7 Storytelling Lessons from Game of Thrones / ASoIaF
I’m a big fan of George RR Martin’s A Song of Ice and Fire (commonly known by the name of its TV adaptation, Game of Thrones). It boasts a cast of richly complex characters, its setting is one of the most fascinating I’ve encountered, and it’s easily one of the most compelling stories I’ve read.
I’m currently on my second read-through of the books, and I thought I’d share some of the many storytelling lessons I’ve learned from the series. Let’s get to it!
1. History is a great place to draw inspiration.
George RR Martin has made no secret of how much he’s pulled from history: While the Game of Thrones is being battled by Lannisters and Starks, the War of the Roses was fought by Lancasters and Yorks. Battles from our history and mythology play out in Westoros and Essos—but often with a dash of alchemy, dragons, or dark powers. Even weaponry and technology, like Valyrian steel, is based on mysteries from history, like Damascus steel.
It would be an exhausting process to list all the historical inspirations of the Song of Ice and Fire, but whatever specific instances we make note of, the lesson is clear: History makes for great source material, even in fantasy settings. After all, history was the result of complex conflicts between complex people—and that makes for a pretty compelling narrative.
2. Morally gray characters are stunningly compelling.
Martin has given his perspective on the battle of good and evil in storytelling:
The battle between Good and Evil is a theme of much of fantasy. But I think the battle between Good and Evil is fought largely within the individual human heart. […] In real life, the hardest aspect of the battle between good and evil is determining which is which.
It’s this philosophy that leads to his morally gray characters. I’ll admit, I’m a big fan of Jaime Lannister—and I never would have guessed that I’d end up liking the guy when I first met him. After all, he was banging his sister and trying to murder a child.
I’ve written extensively about why morally gray characters are so compelling, but the real lesson can be simplified to this: A character who isn’t just a representation of good or evil is necessarily far more complex … and far more human.
3. Foreshadow and create foundations early.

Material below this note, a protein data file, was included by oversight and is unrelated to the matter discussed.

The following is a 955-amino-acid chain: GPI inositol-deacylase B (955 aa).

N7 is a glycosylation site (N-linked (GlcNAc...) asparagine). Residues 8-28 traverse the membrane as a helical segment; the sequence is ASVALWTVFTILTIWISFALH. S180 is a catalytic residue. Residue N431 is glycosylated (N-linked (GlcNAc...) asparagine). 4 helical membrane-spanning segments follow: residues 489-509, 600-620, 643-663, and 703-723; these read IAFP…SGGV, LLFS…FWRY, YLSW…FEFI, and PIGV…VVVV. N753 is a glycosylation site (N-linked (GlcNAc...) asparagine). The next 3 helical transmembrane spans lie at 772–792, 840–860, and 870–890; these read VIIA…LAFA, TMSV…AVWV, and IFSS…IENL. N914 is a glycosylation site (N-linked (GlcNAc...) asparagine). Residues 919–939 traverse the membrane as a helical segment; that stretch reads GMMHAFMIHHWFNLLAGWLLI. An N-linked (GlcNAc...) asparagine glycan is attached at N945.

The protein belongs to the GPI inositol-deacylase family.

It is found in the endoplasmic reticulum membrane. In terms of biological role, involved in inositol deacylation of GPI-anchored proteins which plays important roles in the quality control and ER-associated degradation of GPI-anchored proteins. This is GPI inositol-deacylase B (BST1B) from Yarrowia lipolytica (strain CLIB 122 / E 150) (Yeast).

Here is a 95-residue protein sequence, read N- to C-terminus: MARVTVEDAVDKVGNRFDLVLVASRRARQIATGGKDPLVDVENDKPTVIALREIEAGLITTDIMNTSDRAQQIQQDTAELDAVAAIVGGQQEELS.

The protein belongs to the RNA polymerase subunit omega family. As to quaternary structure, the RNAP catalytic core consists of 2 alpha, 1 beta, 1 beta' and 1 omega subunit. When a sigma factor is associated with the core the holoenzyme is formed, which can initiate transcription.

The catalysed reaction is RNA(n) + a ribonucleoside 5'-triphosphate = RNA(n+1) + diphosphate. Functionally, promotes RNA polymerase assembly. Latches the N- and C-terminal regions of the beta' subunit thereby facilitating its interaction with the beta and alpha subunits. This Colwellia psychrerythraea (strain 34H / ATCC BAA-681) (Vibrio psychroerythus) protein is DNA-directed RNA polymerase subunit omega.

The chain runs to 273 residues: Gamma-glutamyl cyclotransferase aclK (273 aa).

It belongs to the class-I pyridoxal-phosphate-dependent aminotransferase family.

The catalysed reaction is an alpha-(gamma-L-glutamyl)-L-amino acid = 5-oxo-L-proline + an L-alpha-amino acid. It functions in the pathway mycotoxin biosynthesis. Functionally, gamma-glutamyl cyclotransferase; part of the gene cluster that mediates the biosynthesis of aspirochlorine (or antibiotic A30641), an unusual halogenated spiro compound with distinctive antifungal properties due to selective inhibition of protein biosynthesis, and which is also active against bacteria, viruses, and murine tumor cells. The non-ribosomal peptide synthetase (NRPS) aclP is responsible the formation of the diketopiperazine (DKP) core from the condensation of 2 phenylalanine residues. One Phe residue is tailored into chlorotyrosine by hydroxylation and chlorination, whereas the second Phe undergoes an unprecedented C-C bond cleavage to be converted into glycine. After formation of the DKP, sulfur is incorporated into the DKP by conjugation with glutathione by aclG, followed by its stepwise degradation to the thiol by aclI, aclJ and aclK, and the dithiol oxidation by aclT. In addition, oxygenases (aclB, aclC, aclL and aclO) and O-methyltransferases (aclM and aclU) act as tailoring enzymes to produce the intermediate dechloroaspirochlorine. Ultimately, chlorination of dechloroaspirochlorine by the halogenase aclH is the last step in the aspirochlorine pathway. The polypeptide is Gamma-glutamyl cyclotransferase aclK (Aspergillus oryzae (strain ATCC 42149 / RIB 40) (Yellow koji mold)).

I was stunned when I realized that early chapters of the A Game of Thrones foreshadow events in the fifth book. I’m sure that, once the final two books are out, we’ll see that far more has been foreshadowed than we realized. It makes for a far more enjoyable re-read experience when this sort of foreshadowing is present … and it makes theorizing about future books far more interesting.
It’s not just foreshadowing that’s valuable early, however. Martin doesn’t hesitate or delay the opportunity to share the details of religion, politics, weaponry, mythology, and much more—and that means, when he makes use of those details in later books, it feels natural to the world rather than feeling contrived.
It also bugged me when a series—like Harry Potter, for example—only shared a significant concept, character, or ability once we got to the book where that facet of the world was relevant. It made the importance of these facets more obvious and made the world feel artificial. So, when thinking through a large story, try to figure out what will matter later on and plants the seeds of it at the first sensible opportunity.
4. Disposable characters can be great … if you use them wisely.
Martin does a great job of using disposable characters, except when he doesn’t. His prologues have become notorious for their use of throwaway characters, and even major plots revolve around characters who wind up in the corpse pile. That can be a great way to showcase the world and keep readers guessing.
*SPOILERS* Martin also made the mistake of introducing disposable major characters in the fourth and fifth books. It meant that, in books that already felt a bit bloated and sidetracked, we were fed hundreds of pages that didn’t end up mattering.*ENDSPOILERS*